# Meaning of iid random variables (plural)

1. Dec 7, 2008

### Sumanta

Hello,

Can somebody pls explain to me what is the difference between generating random numbers and random variables. The confusion is mainly because most of the time texts write that for n (iid) random variables in the limiting sense reaches the expectation of the first random variable.

I am trying to use R and used the function dbinom(40:60, 100, 0.5). Now the numbers that are generated are what? Are all the numbers random variables.

- Thanks.

Sumanta

2. Dec 8, 2008

### HallsofIvy

Staff Emeritus
Well, first, numbers are not variables! A variable means a quantity that may change. A number never changes.

The difficulty may be the misleading term "random number". A single number is NEVER "random". What we mean when we talk about random numbers are randomly selected numbers.

I have no idea what "dbinom(40:60, 100, 0.5)" means or what it returns. What is its definition?

3. Dec 8, 2008

### mathman

The term "random numbers" refers to a special class of random variables, namely those which have a distribution uniform in the interval [0,1]. In other words with a probability density function f(x), where f(x) = 0 outside the interval [0,1] and f(x) = 1 inside [0,1].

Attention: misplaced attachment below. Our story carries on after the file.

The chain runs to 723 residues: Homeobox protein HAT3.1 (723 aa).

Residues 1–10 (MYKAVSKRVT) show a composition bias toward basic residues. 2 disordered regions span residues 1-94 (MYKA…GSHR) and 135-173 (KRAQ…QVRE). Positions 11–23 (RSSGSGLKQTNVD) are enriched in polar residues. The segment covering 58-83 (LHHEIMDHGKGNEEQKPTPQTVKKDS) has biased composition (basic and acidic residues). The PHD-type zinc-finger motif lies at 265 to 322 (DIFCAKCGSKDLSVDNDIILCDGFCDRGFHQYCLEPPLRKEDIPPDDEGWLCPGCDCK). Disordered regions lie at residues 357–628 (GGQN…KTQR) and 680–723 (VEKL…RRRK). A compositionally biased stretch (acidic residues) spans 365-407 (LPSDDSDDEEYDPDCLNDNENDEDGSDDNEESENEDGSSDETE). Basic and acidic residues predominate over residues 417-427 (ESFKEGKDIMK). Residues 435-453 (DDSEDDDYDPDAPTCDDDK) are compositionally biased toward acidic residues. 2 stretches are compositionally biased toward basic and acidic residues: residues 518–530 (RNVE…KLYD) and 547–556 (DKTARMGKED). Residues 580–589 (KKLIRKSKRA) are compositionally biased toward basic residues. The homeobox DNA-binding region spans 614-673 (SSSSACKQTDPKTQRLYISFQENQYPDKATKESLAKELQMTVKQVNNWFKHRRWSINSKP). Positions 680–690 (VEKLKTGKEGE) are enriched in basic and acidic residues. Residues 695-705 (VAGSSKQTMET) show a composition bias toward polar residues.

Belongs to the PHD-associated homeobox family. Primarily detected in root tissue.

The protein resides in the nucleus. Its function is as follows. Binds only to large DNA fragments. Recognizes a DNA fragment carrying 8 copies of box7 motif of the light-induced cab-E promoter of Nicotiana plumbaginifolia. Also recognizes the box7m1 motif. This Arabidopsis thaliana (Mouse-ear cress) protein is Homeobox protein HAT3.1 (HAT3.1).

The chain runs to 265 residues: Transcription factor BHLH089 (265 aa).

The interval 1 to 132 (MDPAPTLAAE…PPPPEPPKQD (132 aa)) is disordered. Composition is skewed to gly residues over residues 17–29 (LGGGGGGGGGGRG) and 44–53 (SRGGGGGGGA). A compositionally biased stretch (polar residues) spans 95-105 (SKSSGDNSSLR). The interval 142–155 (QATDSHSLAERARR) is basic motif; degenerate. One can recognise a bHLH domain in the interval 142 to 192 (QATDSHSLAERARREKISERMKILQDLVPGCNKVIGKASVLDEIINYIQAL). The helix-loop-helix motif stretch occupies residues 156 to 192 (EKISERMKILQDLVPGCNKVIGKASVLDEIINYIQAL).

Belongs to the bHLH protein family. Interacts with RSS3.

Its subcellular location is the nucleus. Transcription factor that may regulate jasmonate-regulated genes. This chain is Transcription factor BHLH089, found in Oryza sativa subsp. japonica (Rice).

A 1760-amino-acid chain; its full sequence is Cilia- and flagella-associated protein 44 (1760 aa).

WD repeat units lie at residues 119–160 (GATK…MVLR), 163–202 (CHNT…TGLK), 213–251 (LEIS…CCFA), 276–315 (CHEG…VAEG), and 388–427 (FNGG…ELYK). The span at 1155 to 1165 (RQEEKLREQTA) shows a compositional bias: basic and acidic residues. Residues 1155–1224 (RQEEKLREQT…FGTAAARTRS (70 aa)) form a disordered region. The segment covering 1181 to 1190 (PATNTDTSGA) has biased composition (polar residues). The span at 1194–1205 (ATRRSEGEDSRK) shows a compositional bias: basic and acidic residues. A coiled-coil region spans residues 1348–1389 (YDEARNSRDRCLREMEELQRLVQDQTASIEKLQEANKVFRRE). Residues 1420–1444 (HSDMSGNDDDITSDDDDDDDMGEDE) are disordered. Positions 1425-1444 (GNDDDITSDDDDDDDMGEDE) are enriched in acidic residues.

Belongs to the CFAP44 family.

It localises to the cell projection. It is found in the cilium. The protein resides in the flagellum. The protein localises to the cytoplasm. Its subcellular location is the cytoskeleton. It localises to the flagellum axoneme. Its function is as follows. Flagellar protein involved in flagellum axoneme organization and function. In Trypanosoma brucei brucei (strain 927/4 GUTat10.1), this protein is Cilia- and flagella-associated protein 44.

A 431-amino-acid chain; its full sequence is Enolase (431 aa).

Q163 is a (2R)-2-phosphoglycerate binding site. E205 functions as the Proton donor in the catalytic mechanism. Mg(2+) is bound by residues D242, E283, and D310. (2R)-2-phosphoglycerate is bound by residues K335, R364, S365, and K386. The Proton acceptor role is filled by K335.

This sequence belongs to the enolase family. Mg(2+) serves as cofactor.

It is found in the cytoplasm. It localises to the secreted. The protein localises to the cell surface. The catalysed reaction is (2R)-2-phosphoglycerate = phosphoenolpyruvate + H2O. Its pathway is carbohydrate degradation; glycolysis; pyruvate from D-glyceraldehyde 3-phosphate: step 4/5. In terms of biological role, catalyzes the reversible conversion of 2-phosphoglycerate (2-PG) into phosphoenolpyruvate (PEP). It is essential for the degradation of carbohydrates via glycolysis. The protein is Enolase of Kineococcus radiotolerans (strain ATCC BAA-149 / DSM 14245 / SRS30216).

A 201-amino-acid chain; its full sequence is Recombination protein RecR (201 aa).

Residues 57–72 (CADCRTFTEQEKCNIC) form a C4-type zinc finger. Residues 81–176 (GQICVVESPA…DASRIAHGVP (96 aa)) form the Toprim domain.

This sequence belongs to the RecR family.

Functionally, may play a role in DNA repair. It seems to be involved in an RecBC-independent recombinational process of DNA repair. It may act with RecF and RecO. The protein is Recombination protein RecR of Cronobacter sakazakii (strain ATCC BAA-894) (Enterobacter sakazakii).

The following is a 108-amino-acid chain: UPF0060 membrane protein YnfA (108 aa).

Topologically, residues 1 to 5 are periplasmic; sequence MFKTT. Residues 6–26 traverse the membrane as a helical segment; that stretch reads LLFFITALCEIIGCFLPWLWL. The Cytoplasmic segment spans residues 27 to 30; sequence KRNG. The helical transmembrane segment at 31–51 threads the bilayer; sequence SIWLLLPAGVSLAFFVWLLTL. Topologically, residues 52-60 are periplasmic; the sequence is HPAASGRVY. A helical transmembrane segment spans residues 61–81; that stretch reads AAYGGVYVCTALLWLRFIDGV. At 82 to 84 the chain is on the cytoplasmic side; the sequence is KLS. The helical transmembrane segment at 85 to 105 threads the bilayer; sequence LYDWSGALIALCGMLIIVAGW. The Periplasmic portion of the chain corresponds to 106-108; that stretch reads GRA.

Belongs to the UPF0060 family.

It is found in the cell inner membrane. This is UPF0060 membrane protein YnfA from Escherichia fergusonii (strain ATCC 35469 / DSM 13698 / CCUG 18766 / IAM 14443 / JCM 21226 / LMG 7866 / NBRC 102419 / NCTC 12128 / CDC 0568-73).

The term is widely used in Monte Carlo computer simulations, where "psuedo-random numbers" refer to machine generated sequences of numbers which look like (statistically) random numbers.

4. Dec 19, 2008

The command " dbinom(40:60, 100, 0.5)" will return a string containing $$P(X = i)$$ for each $$i \in 40, 41, \dots, 60$$, calculated using the binomial distribution with $$n = 100, p = 0.5$$. These are not random numbers, they are probabilities.

You can use R to generate random numbers from any distribution. Picking on the binomial distribution (since you referred to it), consider the following setup.

* We are interested generating a random sample of values from a binomial distribution with n = 100, p = .5
* We want to generate a random sample of 25 values from this distribution.

Here is the appropriate R command (I'm storing the numbers in the R variable named a)

a<-rbinom(25,100,.5)

Here is the result I just obtained from my copy of R

44 57 47 44 41 52 47 46 45 51 52 56 48 46 53 54 40 43 54 56 42 48 43 47 54

What might these represent? Think of flipping a fair coin 100 times, and counting the number of heads that occur. These numbers represent results we might see from 25 repetitions of this experiment: the first set of flips gives 44 Heads, the second set gives 57 heads, and so on. THESE are random numbers generated from this particular binomial distribution.

As an incredibly non-mathematical description of random variables, think this way: a random variable is the IDEA behind the numerical results of an experiment. In my coin experiment, the random variable is "the number of heads that occur when a fair coin is flipped 100 times". The 25 numbers generated represent the act of measuring this random variable 25 times.

Does this help?